First, let's all remember agains a bit of political wisdom from Dick Morris. He has stated on more than one occasion that the position that is most concise, simple, and easy to explain is the one that will win politically more times than not. Now, on nearly every issue of foreign policy, Barack Obama's position is muddled, not precise, and very difficult to understand.
It really all started in the Youtube debate.
Would you be willing to meet separately, without precondition, during the first year of your administration, in Washington or anywhere else, with the leaders of Iran, Syria, Venezuela, Cuba and North Korea in order to bridge the gap that divides our countries?
Now, taking aside the validity of the policy, politically what he said passed the Dick Morris test at the You Tube debate. Whether you agree with it or not, back in July of 2007, this policy was clear, precise and easy to explain.
Since then though, this policy has been muddied so much that it is no longer recognizable. The best proof is this youtube search. Just on the first page, there are five different positions taken by Obama or one of his surrogates. At this point, it is not at all clear what Obama plans to do vis a vis Mahmoud Ahmadinejad.
Today, the right blogosphere is buzzing about this New York Times article. Even as he tries to explain his position here it is nothing if not confusing.
I didn’t say that I would meet unconditionally as John McCain maintained, because that would suggest whether it was useful or not, whether it was advancing our interests or not, I would just do it for the sake of doing it,” he said. “That’s not a change in position, that’s simply responding to distortions of my position.”So, another words, he won't meet unconditionally but will meet with no pre conditions. Huh...At this point, Barack Obama gets an F on the Dick Morris test of political conciseness, clarity, and terseness with regards to Iran.
He added: “I think if we lay out repeatedly and clearly my position, ultimately I think I’ve got the majority of the American people on my side on this issue.”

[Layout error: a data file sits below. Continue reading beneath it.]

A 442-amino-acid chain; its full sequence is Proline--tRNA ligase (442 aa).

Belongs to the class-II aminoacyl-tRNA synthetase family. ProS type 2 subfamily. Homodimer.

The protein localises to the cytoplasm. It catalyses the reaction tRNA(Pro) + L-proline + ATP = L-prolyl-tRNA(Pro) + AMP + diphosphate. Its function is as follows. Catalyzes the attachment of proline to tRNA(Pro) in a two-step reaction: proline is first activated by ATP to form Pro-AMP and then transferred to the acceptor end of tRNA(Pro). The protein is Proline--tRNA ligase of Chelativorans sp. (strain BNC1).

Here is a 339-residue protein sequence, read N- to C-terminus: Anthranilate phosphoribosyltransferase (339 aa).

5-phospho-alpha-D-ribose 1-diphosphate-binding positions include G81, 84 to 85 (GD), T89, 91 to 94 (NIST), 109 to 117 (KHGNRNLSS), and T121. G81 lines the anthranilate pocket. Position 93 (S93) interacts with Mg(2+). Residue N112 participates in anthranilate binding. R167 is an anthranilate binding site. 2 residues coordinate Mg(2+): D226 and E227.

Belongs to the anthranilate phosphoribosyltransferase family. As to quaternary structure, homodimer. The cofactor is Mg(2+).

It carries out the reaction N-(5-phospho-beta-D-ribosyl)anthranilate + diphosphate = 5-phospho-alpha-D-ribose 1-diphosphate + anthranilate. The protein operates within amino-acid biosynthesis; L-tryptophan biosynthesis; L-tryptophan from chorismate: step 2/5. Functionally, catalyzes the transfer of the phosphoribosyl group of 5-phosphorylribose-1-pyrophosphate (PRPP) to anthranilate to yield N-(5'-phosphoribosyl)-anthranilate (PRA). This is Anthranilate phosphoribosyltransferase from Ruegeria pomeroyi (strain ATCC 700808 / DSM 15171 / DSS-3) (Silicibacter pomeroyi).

On Latin America, Barack Obama has similary problems with clarity. Jake Tapper says it best.
one of the obvious high priorities in my talks with President Hugo Chavez would be the fermentation of anti-American sentiment in Latin America, his support of FARC in Colombia and other issues he would want to talk about."
OK, so a strong declaration that Chavez is supporting FARC, which Obama intends to push him on.
But then on Friday he said any government supporting FARC should be isolated.
"We will shine a light on any support for the FARC that comes from neighboring governments," he said in a speech in Miami. "This behavior must be exposed to international condemnation, regional isolation, and - if need be - strong sanctions. It must not stand."
So he will meet with the leader of a country he simultaneously says should be isolated? Huh?
So, Obama is simutaneously planning on isolating Venezuela and attempting to sit down one on one with Chavez. Again, huh. Here is yet another failure of the Dick Morris political test.
Ironically enough, Obama shows the least amount of clarity on his position on Iraq. He has been stating that he plans on setting timetables for withdrawal and plans on moving troops out of the theater immediately, but at yet another debate, he wouldn't commit to pulling all troops out by the end of his first term.
So, think about it. Barack Obama makes a commitment to set timetables and begin immediate withdrawals but can't make a commitment to be done withdrawing four years later. The real problem for Obama on Iraq is explained by Morris himself.